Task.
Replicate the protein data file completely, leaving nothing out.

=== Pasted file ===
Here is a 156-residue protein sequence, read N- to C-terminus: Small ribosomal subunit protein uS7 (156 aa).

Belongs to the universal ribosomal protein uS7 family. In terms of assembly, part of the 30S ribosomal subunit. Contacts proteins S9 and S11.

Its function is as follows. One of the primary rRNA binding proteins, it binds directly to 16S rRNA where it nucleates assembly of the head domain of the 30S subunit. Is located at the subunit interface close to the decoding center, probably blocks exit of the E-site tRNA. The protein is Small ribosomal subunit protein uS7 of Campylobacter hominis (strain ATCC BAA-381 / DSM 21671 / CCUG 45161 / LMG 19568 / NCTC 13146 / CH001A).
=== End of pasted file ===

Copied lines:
Here is a 156-residue protein sequence, read N- to C-terminus: Small ribosomal subunit protein uS7 (156 aa).

Belongs to the universal ribosomal protein uS7 family. In terms of assembly, part of the 30S ribosomal subunit. Contacts proteins S9 and S11.

Its function is as follows. One of the primary rRNA binding proteins, it binds directly to 16S rRNA where it nucleates assembly of the head domain of the 30S subunit. Is located at the subunit interface close to the decoding center, probably blocks exit of the E-site tRNA. The protein is Small ribosomal subunit protein uS7 of Campylobacter hominis (strain ATCC BAA-381 / DSM 21671 / CCUG 45161 / LMG 19568 / NCTC 13146 / CH001A).